Trans Ally: Do’s and Don’ts


  • As often as possible, ask politely what pronouns and name a person prefers you use when referring to them. “What would you prefer to be called?” “What pronouns do you prefer?”
  • Respect the rights of transgender people to define themselves.
  • When in doubt:
    • Use “crossdresser” instead of “transvestite”
    • Use “intersex” instead of “hermaphrodite”
    • Use “two-spirit” instead of “berdache”
  • Educate yourself on issues that are of importance to transgender individuals and communities.
  • Educate other potential allies about transgender issues and allyship.
  • Ask questions respectfully; recognize that it may take a lot of energy and courage for transgender people to hear and answer your questions and they are justified in not answering any questions that make them uncomfortable.
  • Be open to discussions about gender and how it affects situations in your life and in the loves of those around you.
  • Be supportive and a good listener.
  • If you don’t know the answer, try to find someone who does (you can always start in the LGBT Resource Center).
  • Take transgender people and their concerns seriously, even if you do not understand their concern or why it is so important to them.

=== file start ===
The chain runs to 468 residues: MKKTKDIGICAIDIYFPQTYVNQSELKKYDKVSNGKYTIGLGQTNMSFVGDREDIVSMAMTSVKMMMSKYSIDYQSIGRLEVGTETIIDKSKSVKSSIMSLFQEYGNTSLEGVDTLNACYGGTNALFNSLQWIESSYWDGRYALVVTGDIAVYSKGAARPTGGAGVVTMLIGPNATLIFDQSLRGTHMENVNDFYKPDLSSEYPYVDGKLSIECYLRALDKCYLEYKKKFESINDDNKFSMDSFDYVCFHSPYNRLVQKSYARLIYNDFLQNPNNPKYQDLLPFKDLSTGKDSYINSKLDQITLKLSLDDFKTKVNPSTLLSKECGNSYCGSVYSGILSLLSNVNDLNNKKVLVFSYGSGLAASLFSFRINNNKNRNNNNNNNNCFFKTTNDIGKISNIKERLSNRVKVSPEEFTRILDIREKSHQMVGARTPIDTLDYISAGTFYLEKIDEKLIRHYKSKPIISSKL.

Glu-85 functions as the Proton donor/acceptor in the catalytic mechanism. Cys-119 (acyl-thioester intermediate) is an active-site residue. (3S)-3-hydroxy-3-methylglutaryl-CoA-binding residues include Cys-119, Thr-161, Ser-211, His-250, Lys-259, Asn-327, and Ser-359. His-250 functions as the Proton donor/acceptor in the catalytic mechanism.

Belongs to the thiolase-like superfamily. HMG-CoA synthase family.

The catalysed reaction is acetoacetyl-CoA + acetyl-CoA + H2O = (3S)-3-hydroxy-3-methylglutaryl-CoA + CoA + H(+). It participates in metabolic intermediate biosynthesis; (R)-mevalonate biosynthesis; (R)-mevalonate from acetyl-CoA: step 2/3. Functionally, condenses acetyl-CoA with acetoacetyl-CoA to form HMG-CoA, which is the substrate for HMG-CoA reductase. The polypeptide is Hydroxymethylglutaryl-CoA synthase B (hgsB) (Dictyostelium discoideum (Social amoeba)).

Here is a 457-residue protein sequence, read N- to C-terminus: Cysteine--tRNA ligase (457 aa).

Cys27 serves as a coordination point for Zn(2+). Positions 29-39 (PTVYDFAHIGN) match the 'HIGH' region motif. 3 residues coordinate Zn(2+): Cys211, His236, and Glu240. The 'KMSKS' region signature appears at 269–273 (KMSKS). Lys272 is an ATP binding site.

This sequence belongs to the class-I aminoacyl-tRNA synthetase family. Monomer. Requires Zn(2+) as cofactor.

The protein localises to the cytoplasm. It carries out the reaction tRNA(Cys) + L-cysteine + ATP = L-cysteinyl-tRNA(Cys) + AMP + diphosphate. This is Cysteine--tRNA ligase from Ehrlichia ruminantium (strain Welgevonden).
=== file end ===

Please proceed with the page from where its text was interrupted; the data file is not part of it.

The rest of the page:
• Challenge gender assumptions and transphobia whenever possible.
  • Accord transgender people the same credibility, privacy, respect and courtesy that you would desire.
  • Incorporate transgender issues and individuals into your conversations and work.
    Be a visible ally by using trans-friendly language, such as “he, she or they,” or “men, women and trans people.”
  • Be prepared ahead of time to address the concerns of transgender individuals, including questions about resources, facilities, policies, etc.
  • Focus on accommodating the situation to the person, rather than the person to the situation (for example, not “what should we do with you on this hall” but “what kind of hall situation would give you the same quality of life and positive atmosphere that all students should have?”).
  • View transgender as a positive identity rather than a tragic or confused situation.


  • “Out” a transgender person without their express permission.
  • Assume an individual’s sex or gender identity based upon their appearance.
  • Refer to a transgender person as “it” or as a “he-she” or “she-he,” unless the individual has specifically asked you to refer to them in such a manner.
  • Put the chosen name, chosen pronouns, or self-identification of a transgender person in quotation marks; this conveys a belief that the individuals chosen name, pronoun or identity is ultimately invalid or false.
  • Ask transgender people about their body, genitalia or sex lives in any situation where you would not ask a bio boy or genetic girl about their body, genitalia or sex life.
  • Assume that, because you cannot visually identify anyone in a room as transgender, there are no transgender people present.
  • Question a transgender person’s assessment of their identity or experience, or question a transgender person’s assessment of whether an incident was transphobic: it is highly likely that they are much more practiced than you are in recognizing transphobia and its impact on their life.
  • Place labels on individuals; mirror their language and self-identification instead.